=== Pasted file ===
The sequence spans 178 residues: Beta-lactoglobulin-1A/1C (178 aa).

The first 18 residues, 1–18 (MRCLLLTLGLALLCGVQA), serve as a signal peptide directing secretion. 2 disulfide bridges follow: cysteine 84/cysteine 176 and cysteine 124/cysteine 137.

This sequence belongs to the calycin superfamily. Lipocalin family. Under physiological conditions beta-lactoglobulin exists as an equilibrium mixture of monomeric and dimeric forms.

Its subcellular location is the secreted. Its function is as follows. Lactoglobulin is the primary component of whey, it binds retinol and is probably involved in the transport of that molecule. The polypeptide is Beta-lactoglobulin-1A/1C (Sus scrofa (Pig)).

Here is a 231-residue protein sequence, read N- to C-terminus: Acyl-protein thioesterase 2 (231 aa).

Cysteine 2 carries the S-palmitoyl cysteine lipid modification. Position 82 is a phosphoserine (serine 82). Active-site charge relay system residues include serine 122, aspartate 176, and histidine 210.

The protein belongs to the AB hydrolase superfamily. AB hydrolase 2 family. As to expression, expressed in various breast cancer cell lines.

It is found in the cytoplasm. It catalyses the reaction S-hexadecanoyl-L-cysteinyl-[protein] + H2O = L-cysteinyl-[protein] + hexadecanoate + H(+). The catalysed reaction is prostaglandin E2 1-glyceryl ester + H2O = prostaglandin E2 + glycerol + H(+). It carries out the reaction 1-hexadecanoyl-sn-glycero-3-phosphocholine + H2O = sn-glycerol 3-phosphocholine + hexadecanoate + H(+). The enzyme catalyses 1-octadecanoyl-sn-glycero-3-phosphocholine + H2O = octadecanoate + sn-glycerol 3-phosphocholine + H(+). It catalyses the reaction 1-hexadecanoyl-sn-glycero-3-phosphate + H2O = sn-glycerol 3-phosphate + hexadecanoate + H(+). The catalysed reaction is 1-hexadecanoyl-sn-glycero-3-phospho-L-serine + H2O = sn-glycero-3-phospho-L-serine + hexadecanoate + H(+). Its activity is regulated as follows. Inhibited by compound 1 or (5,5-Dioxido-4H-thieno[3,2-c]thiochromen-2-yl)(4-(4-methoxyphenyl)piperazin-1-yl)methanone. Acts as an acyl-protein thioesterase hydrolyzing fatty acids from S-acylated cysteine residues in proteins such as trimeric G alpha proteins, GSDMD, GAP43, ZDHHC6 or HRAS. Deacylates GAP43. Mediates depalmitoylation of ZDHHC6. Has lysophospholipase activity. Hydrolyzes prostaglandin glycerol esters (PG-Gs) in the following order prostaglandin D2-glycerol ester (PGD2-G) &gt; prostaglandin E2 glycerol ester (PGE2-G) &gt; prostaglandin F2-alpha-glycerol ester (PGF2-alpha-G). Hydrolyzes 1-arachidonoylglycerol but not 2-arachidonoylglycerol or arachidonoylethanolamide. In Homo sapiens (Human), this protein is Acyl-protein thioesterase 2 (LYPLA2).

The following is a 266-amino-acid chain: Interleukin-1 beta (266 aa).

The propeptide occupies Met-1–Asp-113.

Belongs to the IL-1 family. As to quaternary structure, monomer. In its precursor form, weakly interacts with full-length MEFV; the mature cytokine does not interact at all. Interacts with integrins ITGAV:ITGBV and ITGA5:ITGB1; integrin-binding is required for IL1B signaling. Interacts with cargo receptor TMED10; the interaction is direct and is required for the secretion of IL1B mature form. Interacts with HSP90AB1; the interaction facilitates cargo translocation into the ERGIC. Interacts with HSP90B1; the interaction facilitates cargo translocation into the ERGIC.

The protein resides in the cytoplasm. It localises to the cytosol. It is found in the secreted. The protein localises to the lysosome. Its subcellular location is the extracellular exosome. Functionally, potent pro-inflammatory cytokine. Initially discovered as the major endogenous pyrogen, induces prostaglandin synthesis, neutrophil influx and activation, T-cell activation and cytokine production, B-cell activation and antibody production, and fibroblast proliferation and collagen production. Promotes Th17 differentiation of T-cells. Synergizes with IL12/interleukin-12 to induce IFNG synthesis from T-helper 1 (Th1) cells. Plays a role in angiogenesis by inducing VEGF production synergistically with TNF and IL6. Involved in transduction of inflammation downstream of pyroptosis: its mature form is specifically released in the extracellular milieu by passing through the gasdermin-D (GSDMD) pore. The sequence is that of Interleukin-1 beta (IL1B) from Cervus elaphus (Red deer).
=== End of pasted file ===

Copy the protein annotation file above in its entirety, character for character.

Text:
The sequence spans 178 residues: Beta-lactoglobulin-1A/1C (178 aa).

The first 18 residues, 1–18 (MRCLLLTLGLALLCGVQA), serve as a signal peptide directing secretion. 2 disulfide bridges follow: cysteine 84/cysteine 176 and cysteine 124/cysteine 137.

This sequence belongs to the calycin superfamily. Lipocalin family. Under physiological conditions beta-lactoglobulin exists as an equilibrium mixture of monomeric and dimeric forms.

Its subcellular location is the secreted. Its function is as follows. Lactoglobulin is the primary component of whey, it binds retinol and is probably involved in the transport of that molecule. The polypeptide is Beta-lactoglobulin-1A/1C (Sus scrofa (Pig)).

Here is a 231-residue protein sequence, read N- to C-terminus: Acyl-protein thioesterase 2 (231 aa).

Cysteine 2 carries the S-palmitoyl cysteine lipid modification. Position 82 is a phosphoserine (serine 82). Active-site charge relay system residues include serine 122, aspartate 176, and histidine 210.

The protein belongs to the AB hydrolase superfamily. AB hydrolase 2 family. As to expression, expressed in various breast cancer cell lines.

It is found in the cytoplasm. It catalyses the reaction S-hexadecanoyl-L-cysteinyl-[protein] + H2O = L-cysteinyl-[protein] + hexadecanoate + H(+). The catalysed reaction is prostaglandin E2 1-glyceryl ester + H2O = prostaglandin E2 + glycerol + H(+). It carries out the reaction 1-hexadecanoyl-sn-glycero-3-phosphocholine + H2O = sn-glycerol 3-phosphocholine + hexadecanoate + H(+). The enzyme catalyses 1-octadecanoyl-sn-glycero-3-phosphocholine + H2O = octadecanoate + sn-glycerol 3-phosphocholine + H(+). It catalyses the reaction 1-hexadecanoyl-sn-glycero-3-phosphate + H2O = sn-glycerol 3-phosphate + hexadecanoate + H(+). The catalysed reaction is 1-hexadecanoyl-sn-glycero-3-phospho-L-serine + H2O = sn-glycero-3-phospho-L-serine + hexadecanoate + H(+). Its activity is regulated as follows. Inhibited by compound 1 or (5,5-Dioxido-4H-thieno[3,2-c]thiochromen-2-yl)(4-(4-methoxyphenyl)piperazin-1-yl)methanone. Acts as an acyl-protein thioesterase hydrolyzing fatty acids from S-acylated cysteine residues in proteins such as trimeric G alpha proteins, GSDMD, GAP43, ZDHHC6 or HRAS. Deacylates GAP43. Mediates depalmitoylation of ZDHHC6. Has lysophospholipase activity. Hydrolyzes prostaglandin glycerol esters (PG-Gs) in the following order prostaglandin D2-glycerol ester (PGD2-G) &gt; prostaglandin E2 glycerol ester (PGE2-G) &gt; prostaglandin F2-alpha-glycerol ester (PGF2-alpha-G). Hydrolyzes 1-arachidonoylglycerol but not 2-arachidonoylglycerol or arachidonoylethanolamide. In Homo sapiens (Human), this protein is Acyl-protein thioesterase 2 (LYPLA2).

The following is a 266-amino-acid chain: Interleukin-1 beta (266 aa).

The propeptide occupies Met-1–Asp-113.

Belongs to the IL-1 family. As to quaternary structure, monomer. In its precursor form, weakly interacts with full-length MEFV; the mature cytokine does not interact at all. Interacts with integrins ITGAV:ITGBV and ITGA5:ITGB1; integrin-binding is required for IL1B signaling. Interacts with cargo receptor TMED10; the interaction is direct and is required for the secretion of IL1B mature form. Interacts with HSP90AB1; the interaction facilitates cargo translocation into the ERGIC. Interacts with HSP90B1; the interaction facilitates cargo translocation into the ERGIC.

The protein resides in the cytoplasm. It localises to the cytosol. It is found in the secreted. The protein localises to the lysosome. Its subcellular location is the extracellular exosome. Functionally, potent pro-inflammatory cytokine. Initially discovered as the major endogenous pyrogen, induces prostaglandin synthesis, neutrophil influx and activation, T-cell activation and cytokine production, B-cell activation and antibody production, and fibroblast proliferation and collagen production. Promotes Th17 differentiation of T-cells. Synergizes with IL12/interleukin-12 to induce IFNG synthesis from T-helper 1 (Th1) cells. Plays a role in angiogenesis by inducing VEGF production synergistically with TNF and IL6. Involved in transduction of inflammation downstream of pyroptosis: its mature form is specifically released in the extracellular milieu by passing through the gasdermin-D (GSDMD) pore. The sequence is that of Interleukin-1 beta (IL1B) from Cervus elaphus (Red deer).